I’m strongly considering moving it all eventually over to Amazon’s S3 storage. At $0.15 per GB-Month of storage used and $0.20 per GB of data transferred it would be very affordable to keep backups in an even more secure fashion. I’d still use my own encryption on top of theirs for extra security. For things like media, I could even see myself hosting it solely at Amazon. It just seems like that may be a more practical and scalable approach.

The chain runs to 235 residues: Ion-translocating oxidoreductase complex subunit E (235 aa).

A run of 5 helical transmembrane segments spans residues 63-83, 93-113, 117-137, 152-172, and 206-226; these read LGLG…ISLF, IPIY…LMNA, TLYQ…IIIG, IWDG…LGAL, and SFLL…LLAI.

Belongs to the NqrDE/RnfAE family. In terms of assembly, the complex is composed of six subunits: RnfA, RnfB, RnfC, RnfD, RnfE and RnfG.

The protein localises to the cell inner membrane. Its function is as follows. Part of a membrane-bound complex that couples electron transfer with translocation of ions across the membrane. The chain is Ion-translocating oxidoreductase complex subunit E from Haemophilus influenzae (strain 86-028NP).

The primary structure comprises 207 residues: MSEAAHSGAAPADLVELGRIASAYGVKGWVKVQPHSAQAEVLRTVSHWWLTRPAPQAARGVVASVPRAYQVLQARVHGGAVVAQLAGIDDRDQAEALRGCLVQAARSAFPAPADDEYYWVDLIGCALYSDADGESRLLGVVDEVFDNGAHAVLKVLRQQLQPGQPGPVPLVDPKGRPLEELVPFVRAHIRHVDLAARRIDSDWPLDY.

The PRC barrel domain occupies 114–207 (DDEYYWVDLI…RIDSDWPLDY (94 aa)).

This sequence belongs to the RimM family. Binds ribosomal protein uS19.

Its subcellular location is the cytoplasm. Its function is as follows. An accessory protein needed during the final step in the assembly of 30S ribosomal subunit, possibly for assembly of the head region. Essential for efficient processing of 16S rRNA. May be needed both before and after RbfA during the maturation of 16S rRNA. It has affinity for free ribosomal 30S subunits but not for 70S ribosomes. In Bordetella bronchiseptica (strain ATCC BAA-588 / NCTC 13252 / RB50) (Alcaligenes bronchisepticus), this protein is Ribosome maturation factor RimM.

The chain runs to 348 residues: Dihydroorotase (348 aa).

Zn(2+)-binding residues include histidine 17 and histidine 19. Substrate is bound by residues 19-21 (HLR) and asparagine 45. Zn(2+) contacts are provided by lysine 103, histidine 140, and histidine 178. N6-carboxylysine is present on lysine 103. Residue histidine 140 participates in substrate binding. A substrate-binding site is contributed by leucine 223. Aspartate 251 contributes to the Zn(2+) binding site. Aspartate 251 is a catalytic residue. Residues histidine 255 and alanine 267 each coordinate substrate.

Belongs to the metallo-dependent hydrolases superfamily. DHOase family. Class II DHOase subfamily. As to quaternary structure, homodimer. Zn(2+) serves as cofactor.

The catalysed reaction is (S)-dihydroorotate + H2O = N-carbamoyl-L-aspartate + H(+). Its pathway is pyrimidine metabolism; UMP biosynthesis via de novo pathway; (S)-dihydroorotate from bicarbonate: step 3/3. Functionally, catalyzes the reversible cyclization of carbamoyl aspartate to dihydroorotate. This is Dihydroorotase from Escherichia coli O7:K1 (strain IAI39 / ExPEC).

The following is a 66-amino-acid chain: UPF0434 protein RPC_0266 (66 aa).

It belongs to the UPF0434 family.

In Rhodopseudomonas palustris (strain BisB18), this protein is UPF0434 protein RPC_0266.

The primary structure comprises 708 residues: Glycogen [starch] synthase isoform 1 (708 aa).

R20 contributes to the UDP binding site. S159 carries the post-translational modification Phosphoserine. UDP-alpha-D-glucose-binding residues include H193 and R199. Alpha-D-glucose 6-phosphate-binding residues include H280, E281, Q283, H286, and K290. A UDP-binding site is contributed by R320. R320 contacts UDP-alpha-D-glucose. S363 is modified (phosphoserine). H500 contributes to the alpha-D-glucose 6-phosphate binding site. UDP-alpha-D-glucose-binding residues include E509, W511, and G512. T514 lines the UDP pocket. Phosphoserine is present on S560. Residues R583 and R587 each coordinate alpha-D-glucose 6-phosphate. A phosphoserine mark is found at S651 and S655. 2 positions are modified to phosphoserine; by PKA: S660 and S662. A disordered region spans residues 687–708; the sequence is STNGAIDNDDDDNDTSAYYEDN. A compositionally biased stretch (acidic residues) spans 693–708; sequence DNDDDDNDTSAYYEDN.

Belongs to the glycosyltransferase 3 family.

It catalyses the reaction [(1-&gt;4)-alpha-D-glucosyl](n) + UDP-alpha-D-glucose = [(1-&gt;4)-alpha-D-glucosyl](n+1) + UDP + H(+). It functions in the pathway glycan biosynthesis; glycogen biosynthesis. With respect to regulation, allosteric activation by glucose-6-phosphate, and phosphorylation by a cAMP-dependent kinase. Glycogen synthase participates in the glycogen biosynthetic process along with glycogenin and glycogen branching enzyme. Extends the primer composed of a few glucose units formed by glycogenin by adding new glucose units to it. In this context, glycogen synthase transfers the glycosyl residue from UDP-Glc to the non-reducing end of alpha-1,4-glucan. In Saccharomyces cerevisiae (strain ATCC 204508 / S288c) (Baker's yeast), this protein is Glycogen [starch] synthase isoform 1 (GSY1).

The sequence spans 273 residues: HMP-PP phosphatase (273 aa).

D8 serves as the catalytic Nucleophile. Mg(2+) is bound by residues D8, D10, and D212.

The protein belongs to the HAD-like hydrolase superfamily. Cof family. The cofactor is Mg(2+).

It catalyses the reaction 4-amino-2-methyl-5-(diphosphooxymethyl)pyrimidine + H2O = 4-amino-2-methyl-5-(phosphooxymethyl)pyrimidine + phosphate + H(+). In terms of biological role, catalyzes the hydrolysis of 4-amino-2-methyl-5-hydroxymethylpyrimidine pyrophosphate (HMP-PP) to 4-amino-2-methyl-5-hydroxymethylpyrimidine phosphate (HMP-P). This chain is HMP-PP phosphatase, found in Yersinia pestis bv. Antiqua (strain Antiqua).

Unfortunately until either FTTH or DOCSIS 3.0 comes to town, it doesn’t look like Amazon’s S3 will be practical for home backup purposes. This server has a beefy connection to a few large pipes to the internet (Level3, Global Crossing, and Cogent last I checked). They provides high speed connectivity so a backup would take only a few seconds. At home with a cable modem on a DOCSIS 1.1 network (such as Comcast) the bandwidth is just to slim to allow enough upload capacity. Comcast still only allows 384kbps up. Even the top plans in select areas don’t top 1Mbps. Of course these are Comcast’s numbers (the actual performance is often less). In areas that they currently serve, Verizon FiOS (FTTH) is available at 15 Mbps/2 Mbps. Much better suited for such purposes (though more would be welcome). As strange as it may seem pricing is quite competitive, giving cable a run for it’s money. Perhaps one day DOCSIS 3.0 will appear, though that seems to be a while away. Perhaps one day all homes will have 100Mbps full duplex connections with low latency.